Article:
The EE-9 Cascavel (translated to Rattlesnake) is a six-wheeled Brazilian armoured car developed primarily for reconnaissance. It was engineered by Engesa in 1970 as a replacement for Brazil’s ageing fleet of M8 Greyhounds. The vehicle was first fitted with the Greyhound’s 37mm main gun, and subsequently, a French turret adopted from the Panhard AML-90. Later models carry unique Engesa turrets with a Belgian 90mm Cockerill Mk.3 cannon produced under licence as the EC-90.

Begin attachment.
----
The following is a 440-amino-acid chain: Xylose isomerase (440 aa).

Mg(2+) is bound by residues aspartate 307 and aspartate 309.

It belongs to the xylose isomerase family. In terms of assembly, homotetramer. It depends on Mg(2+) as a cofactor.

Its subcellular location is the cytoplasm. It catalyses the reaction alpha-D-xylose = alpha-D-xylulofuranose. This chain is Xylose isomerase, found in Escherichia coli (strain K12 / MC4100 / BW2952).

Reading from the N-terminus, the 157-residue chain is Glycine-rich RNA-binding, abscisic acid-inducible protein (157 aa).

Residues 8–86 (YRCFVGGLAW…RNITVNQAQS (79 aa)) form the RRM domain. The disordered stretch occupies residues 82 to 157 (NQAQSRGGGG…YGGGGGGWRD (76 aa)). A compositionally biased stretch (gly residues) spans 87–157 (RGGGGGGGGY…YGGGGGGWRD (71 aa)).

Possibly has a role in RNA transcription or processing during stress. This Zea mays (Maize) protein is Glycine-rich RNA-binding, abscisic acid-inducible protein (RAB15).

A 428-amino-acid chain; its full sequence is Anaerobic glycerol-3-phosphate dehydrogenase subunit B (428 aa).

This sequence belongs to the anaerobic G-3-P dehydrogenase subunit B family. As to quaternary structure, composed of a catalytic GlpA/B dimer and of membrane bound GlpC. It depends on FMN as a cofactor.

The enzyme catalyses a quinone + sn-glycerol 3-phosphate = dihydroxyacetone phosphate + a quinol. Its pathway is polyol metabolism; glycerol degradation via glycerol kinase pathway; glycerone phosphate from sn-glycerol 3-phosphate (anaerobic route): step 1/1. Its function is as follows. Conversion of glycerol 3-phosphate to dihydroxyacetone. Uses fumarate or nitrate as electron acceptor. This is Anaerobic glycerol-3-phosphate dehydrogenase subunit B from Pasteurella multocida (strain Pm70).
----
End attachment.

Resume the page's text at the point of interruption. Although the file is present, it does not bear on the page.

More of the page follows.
The Cascavel shares many components with the EE-11 Urutu, its armoured personnel carrier counterpart; both entered production in 1974 and are now operated by over 20 nations in South America, Africa, and the Middle East. Rights to the design were also sold to the United States via the FMC Corporation. About 2,767 Cascavels and Urutus were manufactured before Engesa ceased operations in 1993.

Cascavel Mk II: Popularly nicknamed Cascavel Gordo (fat rattlesnake) for its wide turret ring, this was Engesa’s first export model and entered service with Qatar, Bolivia, the Sahrawi Arab Democratic Republic, and Libya. It was equipped with an H-90 turret adopted from the Panhard AML-90 and an automatic transmission.

Manufacturer: Engesa

Saumur museum of armored vehicles

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